The equipment that goaltenders use has undergone quite a few style and design changes through the years. The pads and gloves are lighter and certainly more colorful than they were just a few decades ago. But the biggest changes occurred in the late 1940’s. Before then goalkeepers wore basically the same type of gloves as forwards and defensemen. But then Emile “The Cat” Francis came up with a better idea.
Emile didn’t like the catching glove that was being used at the time. So since he played a lot of baseball during the off season, he asked his trainer to take a first baseman’s mitt to the shoemaker and have him sew the cuff of a regular hockey glove onto it. And the rest as they say, is history.
I’ll let Emile tell the story:
“I used that glove for about a year and a half and nobody said anything. But we were playing in Detroit and King Clancy was the referee. In those days the game was at 8 o’clock and we were on the ice at 7:45 and you’d warm up for 15 minutes and then they’d start the game. So Jack Adams, the Detroit coach and general manager, and Clancy are pointing down at me. I’m thinking there’s no goal judge. But I look behind me and there’s a goal judge and I wonder what the hell are they pointing at.
So Clancy comes over and says, ‘Let me see that glove you’re wearing. What is this?’ So I said, ‘What do you mean what is this – it’s a glove. Clancy says, ‘You can’t use that’. ‘What do you mean I can’t use it.’ He says, ‘It’s too big.’ I say, ‘It’s a trapper mitt, George McQuinn Model, he played for the Yankees. I put a cuff on it.’ He says ‘Well you can’t use it.’ I said, ‘King, if I can’t use it you don’t have a game. He says ‘What are you talking about.’
I said, ‘That’s the only glove I’ve got. I’m not gonna use a players glove to play goal with. If I can’t use that I don’t play.’ So he asks me ‘Where are you going next?’ I said Montreal. He says ‘Good I’m gonna call Clarence Campbell. He can decide what you’re gonna do with that glove.’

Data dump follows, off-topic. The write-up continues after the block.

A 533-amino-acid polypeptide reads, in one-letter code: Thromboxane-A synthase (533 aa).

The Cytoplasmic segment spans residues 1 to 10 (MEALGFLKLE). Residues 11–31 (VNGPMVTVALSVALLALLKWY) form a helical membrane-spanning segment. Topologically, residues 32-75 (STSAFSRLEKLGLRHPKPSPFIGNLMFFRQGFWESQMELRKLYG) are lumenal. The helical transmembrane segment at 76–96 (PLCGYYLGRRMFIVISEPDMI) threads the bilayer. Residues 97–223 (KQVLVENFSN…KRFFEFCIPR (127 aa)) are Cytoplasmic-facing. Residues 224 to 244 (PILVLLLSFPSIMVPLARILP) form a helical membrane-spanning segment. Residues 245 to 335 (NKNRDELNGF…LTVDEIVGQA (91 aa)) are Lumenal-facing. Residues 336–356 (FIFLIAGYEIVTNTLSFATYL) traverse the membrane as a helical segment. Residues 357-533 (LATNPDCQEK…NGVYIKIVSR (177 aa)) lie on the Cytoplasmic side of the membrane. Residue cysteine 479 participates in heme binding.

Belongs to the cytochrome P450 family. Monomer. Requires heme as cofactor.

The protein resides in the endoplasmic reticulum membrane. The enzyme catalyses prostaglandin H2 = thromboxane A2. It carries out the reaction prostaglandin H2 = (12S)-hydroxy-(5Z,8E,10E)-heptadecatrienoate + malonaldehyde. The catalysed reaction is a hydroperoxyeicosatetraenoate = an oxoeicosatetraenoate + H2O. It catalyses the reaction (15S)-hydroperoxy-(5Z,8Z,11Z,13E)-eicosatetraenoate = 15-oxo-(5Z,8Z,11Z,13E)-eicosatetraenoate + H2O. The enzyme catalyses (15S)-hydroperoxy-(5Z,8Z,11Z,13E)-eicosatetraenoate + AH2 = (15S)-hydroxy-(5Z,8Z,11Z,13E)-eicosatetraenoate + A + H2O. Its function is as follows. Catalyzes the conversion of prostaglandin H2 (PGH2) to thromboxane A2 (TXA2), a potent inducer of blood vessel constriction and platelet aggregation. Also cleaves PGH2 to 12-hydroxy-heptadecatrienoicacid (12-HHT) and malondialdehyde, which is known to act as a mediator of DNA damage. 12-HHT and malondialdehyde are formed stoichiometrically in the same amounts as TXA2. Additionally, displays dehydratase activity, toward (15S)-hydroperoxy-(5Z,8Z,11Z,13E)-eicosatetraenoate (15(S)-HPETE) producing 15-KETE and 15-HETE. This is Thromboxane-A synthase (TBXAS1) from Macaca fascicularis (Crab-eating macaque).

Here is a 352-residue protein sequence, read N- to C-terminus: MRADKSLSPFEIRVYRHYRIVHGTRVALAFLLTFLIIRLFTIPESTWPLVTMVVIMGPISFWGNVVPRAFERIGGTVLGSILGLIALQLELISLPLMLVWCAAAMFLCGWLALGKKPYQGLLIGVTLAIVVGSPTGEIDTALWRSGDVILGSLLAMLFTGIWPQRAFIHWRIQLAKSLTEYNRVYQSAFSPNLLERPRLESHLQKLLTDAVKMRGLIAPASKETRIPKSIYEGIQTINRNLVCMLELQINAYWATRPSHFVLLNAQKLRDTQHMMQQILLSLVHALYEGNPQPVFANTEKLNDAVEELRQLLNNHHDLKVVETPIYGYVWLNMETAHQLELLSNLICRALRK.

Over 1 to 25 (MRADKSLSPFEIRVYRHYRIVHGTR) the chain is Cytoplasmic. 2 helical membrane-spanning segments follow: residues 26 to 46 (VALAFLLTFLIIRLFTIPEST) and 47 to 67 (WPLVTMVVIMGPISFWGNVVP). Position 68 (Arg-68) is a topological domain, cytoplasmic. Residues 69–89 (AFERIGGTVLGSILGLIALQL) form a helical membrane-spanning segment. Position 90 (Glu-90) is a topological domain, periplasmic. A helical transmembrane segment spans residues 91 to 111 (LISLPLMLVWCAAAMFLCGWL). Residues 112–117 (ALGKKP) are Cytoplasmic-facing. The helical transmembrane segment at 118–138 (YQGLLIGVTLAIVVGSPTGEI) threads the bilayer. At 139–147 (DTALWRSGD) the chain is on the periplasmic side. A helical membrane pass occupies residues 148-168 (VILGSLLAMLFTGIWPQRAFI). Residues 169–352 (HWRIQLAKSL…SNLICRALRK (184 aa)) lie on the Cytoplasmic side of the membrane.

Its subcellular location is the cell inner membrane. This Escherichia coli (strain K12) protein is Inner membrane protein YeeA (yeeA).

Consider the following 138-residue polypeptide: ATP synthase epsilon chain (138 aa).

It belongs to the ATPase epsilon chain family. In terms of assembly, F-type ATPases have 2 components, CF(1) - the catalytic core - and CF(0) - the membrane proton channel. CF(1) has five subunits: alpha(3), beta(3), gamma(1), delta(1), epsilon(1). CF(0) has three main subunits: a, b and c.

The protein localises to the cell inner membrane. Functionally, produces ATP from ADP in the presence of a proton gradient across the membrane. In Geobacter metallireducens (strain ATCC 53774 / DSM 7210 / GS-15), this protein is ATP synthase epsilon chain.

So I had to go see Campbell and he had been a Colonel in the army and on the Nuremberg trials, he was questioning me like I was on trial for killing people. ‘Where did you get that glove, how much did you pay for it, who put that cuff on,’ He questioned me for an hour. He asked me, ‘Why did you want this kind of glove?’
I told him, ‘Look at the goalkeepers gloves, they’re stupid. They’ve got this little web between your thumb and forefinger so you’re catching everything in the palm of your hand, I won’t last two seasons playing goal with those kind of gloves. I need something to protect my hand.’
But what I didn’t tell him was that when I got that puck in that trapper mitt, it didn’t get out. I played baseball as a shortstop, but I knew that the trapper would hold the puck. Goalkeepers used to knock the puck down. Not me. With that first baseman’s mitt it stayed in there. The mistake I made was that two days after my meeting with Campbell, word got out and within 30 days CCM and Rawlings came out with trapper mitts designed after what I had done, I should have put a patent on it, but I never thought about it. I was just trying to prove my point because I was small and my glove hand was the biggest part of my game. I probably didn’t know what a patent was in those days.”
But Emile didn’t stop there. His next innovation was an early prototype of the blocker glove.
“Well here’s what happened. I went to the Chicago Black Hawks and we had a trainer by the name of Eddie Froelich and he’d been the trainer for the New York Yankees for 20 years all through the days of Joe McCarthy. When baseball season was over he’d come and work for the Black Hawks. So I got hit on my right wrist, which was the blocker side and they thought it was broken, but it wasn’t. I said to Eddie, ‘We have to get some protection on that right side.’ And so he came up with these pads that were like a sponge, three-quarters of an inch thick and he’d tape it on my glove.
“But I got hit a couple of more times and I told Eddie that the sponge won’t work. So we sat down and talked about it to see what we could come up with. We started with a half inch thick piece of felt the width of the glove and made inserts in it so we could strap it to the glove. So Eddie says that the best protection you could have would be to get the knee cap off a shin guard. So we got a knee cap off and he got a guy to sew it on the back of that felt. That’s what we came up with and I used that all the years that I played. Now it wasn’t nearly as good as what they have now but it was still better than what we had before. And the league didn’t give me any problems. I guess they figured after the first go around they better leave me alone.”
So there you have it. Necessity may be the mother of invention, but Emile Francis is indeed the father of the modern goaltender’s gloves.
I’ll have more from my interview with Emile Francis in future installments. Stay tuned.